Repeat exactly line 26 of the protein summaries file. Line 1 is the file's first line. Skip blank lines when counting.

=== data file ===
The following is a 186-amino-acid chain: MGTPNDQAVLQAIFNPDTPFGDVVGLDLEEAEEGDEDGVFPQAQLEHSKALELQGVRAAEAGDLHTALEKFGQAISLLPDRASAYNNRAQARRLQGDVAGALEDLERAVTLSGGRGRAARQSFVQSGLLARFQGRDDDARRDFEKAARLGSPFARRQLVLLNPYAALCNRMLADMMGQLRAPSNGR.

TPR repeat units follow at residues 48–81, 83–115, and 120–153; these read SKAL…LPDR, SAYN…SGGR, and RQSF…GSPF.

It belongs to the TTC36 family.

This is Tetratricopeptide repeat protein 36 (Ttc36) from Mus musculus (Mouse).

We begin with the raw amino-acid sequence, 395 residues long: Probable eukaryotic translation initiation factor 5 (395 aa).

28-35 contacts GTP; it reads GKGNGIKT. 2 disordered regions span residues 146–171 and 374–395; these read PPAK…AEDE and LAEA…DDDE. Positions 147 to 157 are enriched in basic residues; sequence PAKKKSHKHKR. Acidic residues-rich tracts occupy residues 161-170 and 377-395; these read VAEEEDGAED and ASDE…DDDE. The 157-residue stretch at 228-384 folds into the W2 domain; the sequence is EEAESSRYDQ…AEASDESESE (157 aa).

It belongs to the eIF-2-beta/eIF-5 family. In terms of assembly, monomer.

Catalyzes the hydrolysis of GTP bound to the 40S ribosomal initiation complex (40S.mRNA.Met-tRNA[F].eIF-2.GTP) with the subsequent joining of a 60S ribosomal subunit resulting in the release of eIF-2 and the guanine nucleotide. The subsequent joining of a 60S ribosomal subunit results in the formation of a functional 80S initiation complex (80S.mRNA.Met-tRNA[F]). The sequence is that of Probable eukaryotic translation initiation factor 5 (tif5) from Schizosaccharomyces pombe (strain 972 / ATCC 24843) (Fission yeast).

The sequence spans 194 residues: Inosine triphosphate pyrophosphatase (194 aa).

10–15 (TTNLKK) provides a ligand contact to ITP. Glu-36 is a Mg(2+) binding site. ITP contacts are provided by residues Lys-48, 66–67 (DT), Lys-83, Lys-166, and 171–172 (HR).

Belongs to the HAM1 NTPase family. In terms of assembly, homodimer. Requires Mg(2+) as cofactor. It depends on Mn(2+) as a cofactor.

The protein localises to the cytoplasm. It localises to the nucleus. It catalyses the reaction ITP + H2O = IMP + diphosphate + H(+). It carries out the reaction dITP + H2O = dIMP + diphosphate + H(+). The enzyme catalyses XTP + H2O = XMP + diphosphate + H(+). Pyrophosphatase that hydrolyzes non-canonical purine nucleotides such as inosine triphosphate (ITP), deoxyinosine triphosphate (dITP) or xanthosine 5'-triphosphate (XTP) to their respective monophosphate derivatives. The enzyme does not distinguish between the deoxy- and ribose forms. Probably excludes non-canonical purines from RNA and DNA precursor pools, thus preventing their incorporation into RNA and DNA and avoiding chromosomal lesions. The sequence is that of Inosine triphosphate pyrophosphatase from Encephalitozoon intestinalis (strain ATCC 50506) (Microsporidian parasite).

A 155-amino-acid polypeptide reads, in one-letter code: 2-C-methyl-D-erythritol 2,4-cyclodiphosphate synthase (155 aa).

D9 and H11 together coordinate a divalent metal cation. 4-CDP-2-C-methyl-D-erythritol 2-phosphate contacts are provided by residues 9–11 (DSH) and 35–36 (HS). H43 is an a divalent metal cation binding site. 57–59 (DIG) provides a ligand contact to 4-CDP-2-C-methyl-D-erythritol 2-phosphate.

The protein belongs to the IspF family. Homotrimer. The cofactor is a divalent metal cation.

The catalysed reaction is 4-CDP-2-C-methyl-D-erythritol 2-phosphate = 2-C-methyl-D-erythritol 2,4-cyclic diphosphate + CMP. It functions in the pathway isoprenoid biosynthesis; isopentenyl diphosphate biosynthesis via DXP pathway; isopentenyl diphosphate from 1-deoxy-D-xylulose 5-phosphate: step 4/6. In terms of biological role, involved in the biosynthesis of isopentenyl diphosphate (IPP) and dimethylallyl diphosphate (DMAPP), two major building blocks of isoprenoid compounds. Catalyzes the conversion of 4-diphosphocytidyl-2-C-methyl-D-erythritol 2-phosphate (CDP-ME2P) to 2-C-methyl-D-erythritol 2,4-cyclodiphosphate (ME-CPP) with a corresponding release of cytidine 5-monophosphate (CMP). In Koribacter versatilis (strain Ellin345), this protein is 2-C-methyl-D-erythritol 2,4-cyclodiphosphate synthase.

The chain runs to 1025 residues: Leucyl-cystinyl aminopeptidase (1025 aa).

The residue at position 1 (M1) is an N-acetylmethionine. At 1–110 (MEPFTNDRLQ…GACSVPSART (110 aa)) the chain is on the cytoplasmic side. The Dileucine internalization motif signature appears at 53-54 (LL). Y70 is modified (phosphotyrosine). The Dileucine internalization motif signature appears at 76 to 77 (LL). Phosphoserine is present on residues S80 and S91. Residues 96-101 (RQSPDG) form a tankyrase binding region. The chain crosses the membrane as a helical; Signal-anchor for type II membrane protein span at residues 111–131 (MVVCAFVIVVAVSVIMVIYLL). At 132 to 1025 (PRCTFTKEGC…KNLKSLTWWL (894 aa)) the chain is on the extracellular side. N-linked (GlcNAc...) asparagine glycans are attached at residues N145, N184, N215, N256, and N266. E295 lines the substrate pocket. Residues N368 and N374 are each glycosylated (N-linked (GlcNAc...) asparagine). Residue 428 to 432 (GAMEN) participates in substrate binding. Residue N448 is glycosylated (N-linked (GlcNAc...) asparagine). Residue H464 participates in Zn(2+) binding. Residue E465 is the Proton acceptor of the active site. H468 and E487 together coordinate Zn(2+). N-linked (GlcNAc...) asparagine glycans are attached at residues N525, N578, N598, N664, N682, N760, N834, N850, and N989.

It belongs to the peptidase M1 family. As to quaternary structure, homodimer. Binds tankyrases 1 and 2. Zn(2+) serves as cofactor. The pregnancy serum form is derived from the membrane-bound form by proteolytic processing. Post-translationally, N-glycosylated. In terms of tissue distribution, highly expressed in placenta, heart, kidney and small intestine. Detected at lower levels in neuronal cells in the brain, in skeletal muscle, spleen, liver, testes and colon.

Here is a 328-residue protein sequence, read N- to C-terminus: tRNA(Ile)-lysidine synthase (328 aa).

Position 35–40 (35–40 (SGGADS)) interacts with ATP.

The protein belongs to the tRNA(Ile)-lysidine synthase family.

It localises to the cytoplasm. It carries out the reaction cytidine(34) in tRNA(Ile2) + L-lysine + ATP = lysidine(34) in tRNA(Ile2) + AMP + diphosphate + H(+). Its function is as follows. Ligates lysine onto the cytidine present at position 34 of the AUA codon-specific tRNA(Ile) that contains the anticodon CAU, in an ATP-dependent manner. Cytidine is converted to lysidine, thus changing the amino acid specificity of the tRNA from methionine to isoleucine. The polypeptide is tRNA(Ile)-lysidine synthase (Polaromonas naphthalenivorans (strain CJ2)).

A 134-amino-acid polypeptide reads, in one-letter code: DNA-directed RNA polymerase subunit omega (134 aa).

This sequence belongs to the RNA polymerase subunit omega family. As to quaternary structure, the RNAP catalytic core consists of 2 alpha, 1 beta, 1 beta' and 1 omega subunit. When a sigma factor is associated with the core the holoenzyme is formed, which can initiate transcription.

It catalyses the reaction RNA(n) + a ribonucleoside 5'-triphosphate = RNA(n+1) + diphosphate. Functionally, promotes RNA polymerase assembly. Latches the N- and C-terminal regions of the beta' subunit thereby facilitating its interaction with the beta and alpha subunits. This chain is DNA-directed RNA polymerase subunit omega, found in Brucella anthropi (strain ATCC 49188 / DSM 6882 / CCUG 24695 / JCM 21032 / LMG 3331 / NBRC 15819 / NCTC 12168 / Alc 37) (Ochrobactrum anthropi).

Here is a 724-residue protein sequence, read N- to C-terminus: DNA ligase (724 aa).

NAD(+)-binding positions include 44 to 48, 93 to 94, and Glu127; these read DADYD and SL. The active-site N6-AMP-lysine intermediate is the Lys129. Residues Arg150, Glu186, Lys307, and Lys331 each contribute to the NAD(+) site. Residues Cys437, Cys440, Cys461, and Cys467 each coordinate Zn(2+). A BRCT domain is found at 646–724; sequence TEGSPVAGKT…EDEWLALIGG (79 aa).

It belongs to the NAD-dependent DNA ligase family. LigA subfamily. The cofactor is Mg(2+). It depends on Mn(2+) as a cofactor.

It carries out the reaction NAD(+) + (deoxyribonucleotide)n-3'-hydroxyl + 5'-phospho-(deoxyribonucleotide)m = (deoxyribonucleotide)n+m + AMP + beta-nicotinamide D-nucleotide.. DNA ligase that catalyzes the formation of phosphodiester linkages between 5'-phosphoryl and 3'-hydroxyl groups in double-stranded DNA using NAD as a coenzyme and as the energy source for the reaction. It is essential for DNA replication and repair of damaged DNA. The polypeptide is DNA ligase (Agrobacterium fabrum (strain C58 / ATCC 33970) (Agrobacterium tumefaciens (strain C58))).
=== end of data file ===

It catalyses the reaction RNA(n) + a ribonucleoside 5'-triphosphate = RNA(n+1) + diphosphate. Functionally, promotes RNA polymerase assembly. Latches the N- and C-terminal regions of the beta' subunit thereby facilitating its interaction with the beta and alpha subunits. This chain is DNA-directed RNA polymerase subunit omega, found in Brucella anthropi (strain ATCC 49188 / DSM 6882 / CCUG 24695 / JCM 21032 / LMG 3331 / NBRC 15819 / NCTC 12168 / Alc 37) (Ochrobactrum anthropi).